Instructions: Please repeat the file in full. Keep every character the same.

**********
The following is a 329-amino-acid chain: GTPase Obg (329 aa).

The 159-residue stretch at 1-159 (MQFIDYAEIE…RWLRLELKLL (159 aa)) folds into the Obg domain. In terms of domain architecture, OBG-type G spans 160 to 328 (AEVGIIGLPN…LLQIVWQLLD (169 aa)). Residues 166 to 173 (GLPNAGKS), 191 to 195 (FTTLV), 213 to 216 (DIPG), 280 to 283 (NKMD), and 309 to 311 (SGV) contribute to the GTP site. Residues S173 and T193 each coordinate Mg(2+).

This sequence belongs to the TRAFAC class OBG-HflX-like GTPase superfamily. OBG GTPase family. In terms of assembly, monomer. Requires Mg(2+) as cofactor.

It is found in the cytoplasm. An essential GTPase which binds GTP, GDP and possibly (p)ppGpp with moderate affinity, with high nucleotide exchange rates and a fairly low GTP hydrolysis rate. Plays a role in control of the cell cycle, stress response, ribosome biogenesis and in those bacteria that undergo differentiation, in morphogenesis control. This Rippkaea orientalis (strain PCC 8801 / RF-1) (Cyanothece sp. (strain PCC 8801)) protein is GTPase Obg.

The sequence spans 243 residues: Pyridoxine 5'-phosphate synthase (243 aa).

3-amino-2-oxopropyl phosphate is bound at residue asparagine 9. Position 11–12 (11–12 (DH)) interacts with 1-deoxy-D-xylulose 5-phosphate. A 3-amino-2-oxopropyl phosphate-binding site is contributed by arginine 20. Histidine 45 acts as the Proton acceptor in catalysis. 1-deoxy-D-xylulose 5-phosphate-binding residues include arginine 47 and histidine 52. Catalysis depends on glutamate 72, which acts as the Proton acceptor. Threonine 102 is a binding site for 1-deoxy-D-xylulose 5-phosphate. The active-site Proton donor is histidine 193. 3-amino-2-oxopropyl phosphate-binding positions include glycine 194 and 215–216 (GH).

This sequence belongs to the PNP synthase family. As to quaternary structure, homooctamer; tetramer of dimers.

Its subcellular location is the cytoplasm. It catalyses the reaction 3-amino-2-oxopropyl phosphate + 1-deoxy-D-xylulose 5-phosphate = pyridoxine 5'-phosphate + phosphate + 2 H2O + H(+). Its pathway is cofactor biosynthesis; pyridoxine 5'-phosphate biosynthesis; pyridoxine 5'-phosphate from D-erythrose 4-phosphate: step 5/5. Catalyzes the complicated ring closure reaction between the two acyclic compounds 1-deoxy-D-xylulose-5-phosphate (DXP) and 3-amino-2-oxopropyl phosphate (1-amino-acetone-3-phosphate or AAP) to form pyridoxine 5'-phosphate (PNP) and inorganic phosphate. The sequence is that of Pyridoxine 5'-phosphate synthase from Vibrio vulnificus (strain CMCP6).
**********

The following is a 329-amino-acid chain: GTPase Obg (329 aa).

The 159-residue stretch at 1-159 (MQFIDYAEIE…RWLRLELKLL (159 aa)) folds into the Obg domain. In terms of domain architecture, OBG-type G spans 160 to 328 (AEVGIIGLPN…LLQIVWQLLD (169 aa)). Residues 166 to 173 (GLPNAGKS), 191 to 195 (FTTLV), 213 to 216 (DIPG), 280 to 283 (NKMD), and 309 to 311 (SGV) contribute to the GTP site. Residues S173 and T193 each coordinate Mg(2+).

This sequence belongs to the TRAFAC class OBG-HflX-like GTPase superfamily. OBG GTPase family. In terms of assembly, monomer. Requires Mg(2+) as cofactor.

It is found in the cytoplasm. An essential GTPase which binds GTP, GDP and possibly (p)ppGpp with moderate affinity, with high nucleotide exchange rates and a fairly low GTP hydrolysis rate. Plays a role in control of the cell cycle, stress response, ribosome biogenesis and in those bacteria that undergo differentiation, in morphogenesis control. This Rippkaea orientalis (strain PCC 8801 / RF-1) (Cyanothece sp. (strain PCC 8801)) protein is GTPase Obg.

The sequence spans 243 residues: Pyridoxine 5'-phosphate synthase (243 aa).

3-amino-2-oxopropyl phosphate is bound at residue asparagine 9. Position 11–12 (11–12 (DH)) interacts with 1-deoxy-D-xylulose 5-phosphate. A 3-amino-2-oxopropyl phosphate-binding site is contributed by arginine 20. Histidine 45 acts as the Proton acceptor in catalysis. 1-deoxy-D-xylulose 5-phosphate-binding residues include arginine 47 and histidine 52. Catalysis depends on glutamate 72, which acts as the Proton acceptor. Threonine 102 is a binding site for 1-deoxy-D-xylulose 5-phosphate. The active-site Proton donor is histidine 193. 3-amino-2-oxopropyl phosphate-binding positions include glycine 194 and 215–216 (GH).

This sequence belongs to the PNP synthase family. As to quaternary structure, homooctamer; tetramer of dimers.

Its subcellular location is the cytoplasm. It catalyses the reaction 3-amino-2-oxopropyl phosphate + 1-deoxy-D-xylulose 5-phosphate = pyridoxine 5'-phosphate + phosphate + 2 H2O + H(+). Its pathway is cofactor biosynthesis; pyridoxine 5'-phosphate biosynthesis; pyridoxine 5'-phosphate from D-erythrose 4-phosphate: step 5/5. Catalyzes the complicated ring closure reaction between the two acyclic compounds 1-deoxy-D-xylulose-5-phosphate (DXP) and 3-amino-2-oxopropyl phosphate (1-amino-acetone-3-phosphate or AAP) to form pyridoxine 5'-phosphate (PNP) and inorganic phosphate. The sequence is that of Pyridoxine 5'-phosphate synthase from Vibrio vulnificus (strain CMCP6).